One of the greatest gifts we can give each other is taking the “long walk” of reconciliation. It may be tempting to just let differences slide, ignore the problem and hope it goes away. But, the problem is that the problems are still there under the surface. Think of love in Christian relationships like car maintenance – you can choose to ignore the transmission problem or neglect getting an oil change and the car will probably keep going, but eventually it will deteriorate. Or like nourishing a garden – if we don’t take care of our relationships, pulling out the weeds of disagreement and dealing with them, eventually the whole garden suffers.
Life makes it difficult to love well – we get too tired, too busy or too proud to love well. But fear is the primary thing that keeps us from love.
1 Corinthians 13:7 “Love puts up will all things, trusts in all things, hopes for all things, endures all things.”
We live in a culture with a 24 hour, 7 day a week news cycle of doom and gloom, conflict and division. It is hard to hear a story without the narrative of “us vs. them.” We are bombarded with messages telling us to fear people who are different, warning us about whichever-group-thinks-differently-than-you and all of the bad things that could happen if the “bad guys” get their way. The news reports want us to live in fear, but “there is no fear in love, perfect love casts out fear.” Which brings us to the second H:
In addition to being honest, Christian love is full of HOPE.
Augustine once said, “God loves each of us as if there were only one of us.”
The problem with putting other people in categories, making them issues, is we lose sight on their God-given humanity. God’s love is a love of hope. When you hope in others, you see them as God sees them. You cannot help but realize that everyone (yes everyone!) is worthy of God’s love.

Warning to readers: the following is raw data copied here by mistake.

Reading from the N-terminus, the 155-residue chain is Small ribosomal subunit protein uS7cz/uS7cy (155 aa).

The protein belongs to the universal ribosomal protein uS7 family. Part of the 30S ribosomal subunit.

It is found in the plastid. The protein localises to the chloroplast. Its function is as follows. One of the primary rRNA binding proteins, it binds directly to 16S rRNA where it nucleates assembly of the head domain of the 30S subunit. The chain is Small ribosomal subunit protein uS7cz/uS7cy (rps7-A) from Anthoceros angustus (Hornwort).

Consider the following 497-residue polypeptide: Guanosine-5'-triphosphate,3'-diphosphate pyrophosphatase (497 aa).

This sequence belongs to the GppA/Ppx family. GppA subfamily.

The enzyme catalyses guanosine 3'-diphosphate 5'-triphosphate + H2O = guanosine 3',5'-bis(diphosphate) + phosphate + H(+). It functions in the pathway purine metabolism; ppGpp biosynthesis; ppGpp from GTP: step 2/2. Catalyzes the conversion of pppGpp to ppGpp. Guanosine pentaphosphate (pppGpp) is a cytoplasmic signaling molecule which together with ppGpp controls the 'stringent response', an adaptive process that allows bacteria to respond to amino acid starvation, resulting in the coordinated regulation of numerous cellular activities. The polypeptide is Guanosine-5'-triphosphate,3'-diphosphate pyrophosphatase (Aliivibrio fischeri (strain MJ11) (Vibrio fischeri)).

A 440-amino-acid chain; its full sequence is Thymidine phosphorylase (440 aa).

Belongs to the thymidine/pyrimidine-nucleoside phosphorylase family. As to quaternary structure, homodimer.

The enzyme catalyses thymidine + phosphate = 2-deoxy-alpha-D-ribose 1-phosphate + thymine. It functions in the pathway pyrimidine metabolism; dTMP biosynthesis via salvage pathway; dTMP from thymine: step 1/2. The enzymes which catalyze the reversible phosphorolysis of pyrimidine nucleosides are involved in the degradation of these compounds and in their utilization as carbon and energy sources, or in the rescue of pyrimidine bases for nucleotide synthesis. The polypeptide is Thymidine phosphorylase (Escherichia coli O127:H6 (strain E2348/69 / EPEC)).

No matter our differences and no matter the circumstances, if we can grow to a place where we are seeing the wonderful in one another, that is a love full of hope.
The third H – Christian love is a love full of Humility.
Philippians 2:5-8 “Adopt the attitude that was in Christ Jesus: Though he was in the form of God, he did not consider being equal with God something to exploit. But he emptied himself by taking the form of a slave and by becoming like human beings. When he found himself in the form of a human, he humbled himself by becoming obedient to the point of death, even death on a cross.”
We know that Jesus modeled humility when he died on the cross. He also recruited unlikely disciples from humble positions and associated with the lowest of the low. It’s beautiful to consider that, although we are unworthy of God’s love, God loves us anyway.
When we disagree with one another, which happens, a model of Christian love is to remember that we are all beloved children of God, even when we disagree.
With humility as our guide, we can look past the faults of others, look past our differences of opinions, quit casting people away into categories and issues, and care for one another.
What keeps us from love?
The opposite of these three H’s honest, hopeful and humble? Deceitful, doubtful and proud. When we live from a place of deceit, doubt, pride and fear, we struggle – it’s pretty much impossible – to create love, empathy, compassion or care for one another. While the fruit of the Spirit is love, joy, peace, patience, kindness, goodness, gentleness, faithfulness, and self-control, the fruit of fear is distrust, suspicion, slander, resentment, grudges, murder and violence.
God’s love is a love for all directions.